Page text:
You don't have to look far to see that many in North Carolina - approximately 500,000 - are struggling from an absence of adequate, high quality health insurance. This is why Person Memorial Hospital, as part of its mission of making communities healthier, is supporting bipartisan efforts by Gov. Roy Cooper and legislators from both parties in the General Assembly to expand Medicaid. If North Carolina were to expand Medicaid, access to affordable insurance coverage would become available to the most vulnerable in North Carolina, including many in rural communities like ours.
Currently, many uninsured North Carolinians are reliant on emergency rooms in hospitals for their health care needs. Instead, our state should expand insurance coverage to allow these individuals and families access to appropriate care through a primary care physician. This will help them get the care they need at the right time and in the appropriate setting, which will improve health outcomes and build a stronger North Carolina.
Now is the time to address this critical need impacting our family, friends and neighbors. We hope that you will join us and encourage Representative Larry Yarborough and Senator Mike Woodard to support efforts to expand Medicaid in North Carolina, including "NC Health Care for Working Families" (HB 655) which is currently under consideration in the North Carolina General Assembly.
In a round table discussion with Gov. Roy Cooper and Health and Human Services Secretary Mandy Cohen, early childhood professionals from across North Carolina, including two from Salisbury, shared stories of how the health care coverage gap is negatively affecting their colleagues.
Cassandra Brown and Dora Wood, both Salisbury early childhood teachers, joined nine others to speak about their concerns about the lack of access to health care among early childhood educators and urged legislators to expand Medicaid.
"We place a lot of trust and responsibility in the hands of early childhood educators, and it's heartbreaking to hear about how many of them can't afford health care," Cooper said in a news release last week. "Our child care and pre-K teachers should be healthy so they can focus on preparing our children for lifelong learning, and it's time we expanded Medicaid to help half a million North Carolinians access affordable health care."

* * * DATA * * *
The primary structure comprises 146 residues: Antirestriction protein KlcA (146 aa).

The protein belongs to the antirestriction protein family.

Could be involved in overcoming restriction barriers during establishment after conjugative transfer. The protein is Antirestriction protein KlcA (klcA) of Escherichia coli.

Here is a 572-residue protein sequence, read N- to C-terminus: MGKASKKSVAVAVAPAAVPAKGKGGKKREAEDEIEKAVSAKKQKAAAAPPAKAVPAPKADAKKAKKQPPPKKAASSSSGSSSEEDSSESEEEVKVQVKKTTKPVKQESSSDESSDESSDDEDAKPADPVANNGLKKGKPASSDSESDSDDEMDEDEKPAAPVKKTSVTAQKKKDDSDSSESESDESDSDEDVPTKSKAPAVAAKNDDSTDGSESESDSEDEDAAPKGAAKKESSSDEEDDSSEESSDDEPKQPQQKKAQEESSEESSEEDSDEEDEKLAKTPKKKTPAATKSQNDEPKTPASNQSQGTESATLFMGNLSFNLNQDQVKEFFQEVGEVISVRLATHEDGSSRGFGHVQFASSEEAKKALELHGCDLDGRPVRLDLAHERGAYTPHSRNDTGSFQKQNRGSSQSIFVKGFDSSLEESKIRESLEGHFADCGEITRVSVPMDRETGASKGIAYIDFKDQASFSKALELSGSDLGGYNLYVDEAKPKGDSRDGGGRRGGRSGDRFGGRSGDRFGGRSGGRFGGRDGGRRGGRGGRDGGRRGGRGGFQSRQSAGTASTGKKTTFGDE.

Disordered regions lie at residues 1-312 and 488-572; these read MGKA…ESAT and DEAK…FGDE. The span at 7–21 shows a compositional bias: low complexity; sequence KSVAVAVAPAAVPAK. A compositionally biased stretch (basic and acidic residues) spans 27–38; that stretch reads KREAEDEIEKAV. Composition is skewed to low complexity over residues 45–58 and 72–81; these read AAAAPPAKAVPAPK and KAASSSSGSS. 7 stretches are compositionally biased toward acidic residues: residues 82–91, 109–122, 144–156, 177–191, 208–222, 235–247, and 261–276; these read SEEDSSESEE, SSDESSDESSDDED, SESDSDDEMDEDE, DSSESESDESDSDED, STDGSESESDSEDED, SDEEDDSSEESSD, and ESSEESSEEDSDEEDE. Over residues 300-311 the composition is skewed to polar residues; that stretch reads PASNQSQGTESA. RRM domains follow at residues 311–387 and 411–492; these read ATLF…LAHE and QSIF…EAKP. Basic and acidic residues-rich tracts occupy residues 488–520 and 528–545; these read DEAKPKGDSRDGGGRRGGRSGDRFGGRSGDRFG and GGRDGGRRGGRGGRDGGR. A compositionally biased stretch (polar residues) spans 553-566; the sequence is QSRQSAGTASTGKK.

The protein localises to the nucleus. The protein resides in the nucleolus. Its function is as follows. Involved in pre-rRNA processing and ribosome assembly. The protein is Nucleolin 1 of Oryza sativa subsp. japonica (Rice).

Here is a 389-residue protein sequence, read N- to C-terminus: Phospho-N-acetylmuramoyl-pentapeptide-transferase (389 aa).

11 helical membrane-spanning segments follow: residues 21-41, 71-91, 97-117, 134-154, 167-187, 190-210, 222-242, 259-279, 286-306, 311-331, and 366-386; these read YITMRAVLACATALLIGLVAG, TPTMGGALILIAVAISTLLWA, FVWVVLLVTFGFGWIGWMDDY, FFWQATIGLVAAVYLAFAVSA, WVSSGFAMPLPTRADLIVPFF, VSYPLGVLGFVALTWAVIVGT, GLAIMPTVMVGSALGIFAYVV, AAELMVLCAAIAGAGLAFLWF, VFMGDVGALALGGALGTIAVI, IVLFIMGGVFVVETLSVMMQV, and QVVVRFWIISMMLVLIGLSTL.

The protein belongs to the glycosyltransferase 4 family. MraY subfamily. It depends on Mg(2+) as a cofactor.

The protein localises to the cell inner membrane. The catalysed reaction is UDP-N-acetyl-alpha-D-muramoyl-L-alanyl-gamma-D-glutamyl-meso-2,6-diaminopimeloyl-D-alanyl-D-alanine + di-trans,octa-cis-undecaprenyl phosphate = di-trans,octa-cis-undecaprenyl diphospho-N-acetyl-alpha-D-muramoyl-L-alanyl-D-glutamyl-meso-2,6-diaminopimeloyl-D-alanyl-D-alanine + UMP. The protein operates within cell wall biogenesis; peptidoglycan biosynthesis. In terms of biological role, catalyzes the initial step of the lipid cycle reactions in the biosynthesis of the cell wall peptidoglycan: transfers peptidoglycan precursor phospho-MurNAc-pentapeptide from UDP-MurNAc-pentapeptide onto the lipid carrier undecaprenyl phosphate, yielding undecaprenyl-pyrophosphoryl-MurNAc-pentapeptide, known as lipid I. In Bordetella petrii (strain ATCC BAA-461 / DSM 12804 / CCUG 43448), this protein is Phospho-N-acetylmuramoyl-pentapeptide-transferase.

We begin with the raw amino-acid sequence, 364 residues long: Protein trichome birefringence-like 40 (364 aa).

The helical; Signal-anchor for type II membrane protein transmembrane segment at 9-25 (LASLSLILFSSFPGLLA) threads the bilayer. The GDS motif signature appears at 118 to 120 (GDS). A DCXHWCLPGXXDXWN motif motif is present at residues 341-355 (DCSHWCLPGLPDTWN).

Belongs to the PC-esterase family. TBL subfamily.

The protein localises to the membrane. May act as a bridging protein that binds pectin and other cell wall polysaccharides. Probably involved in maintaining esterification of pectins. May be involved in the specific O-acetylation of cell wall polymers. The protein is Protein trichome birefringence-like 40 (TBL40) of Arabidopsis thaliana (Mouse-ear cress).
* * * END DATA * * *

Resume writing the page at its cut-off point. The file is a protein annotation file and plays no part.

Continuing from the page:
Nineteen percent of early childhood educators in North Carolina do not have health insurance. A median hourly income of $9.86 coupled with the high cost of health care means that they are often unable to access the care they need.
In February, Cooper hosted a statewide Early Childhood Summit where he released the NC Early Childhood Action Plan. The plan provides a framework to galvanize coordinated, statewide public-private action to achieve 10 measurable goals for young children that address health, safety, family resilience and learning outcomes.
In a round table discussion with Governor Roy Cooper and Health and Human Services Secretary Mandy Cohen this week, early childhood professionals from across North Carolina shared stories of how the health care coverage gap is negatively affecting their colleagues. Attendees expressed concern that too many early childhood educators without access to health care are living with and dying from preventable diseases, and they urged legislators to expand Medicaid.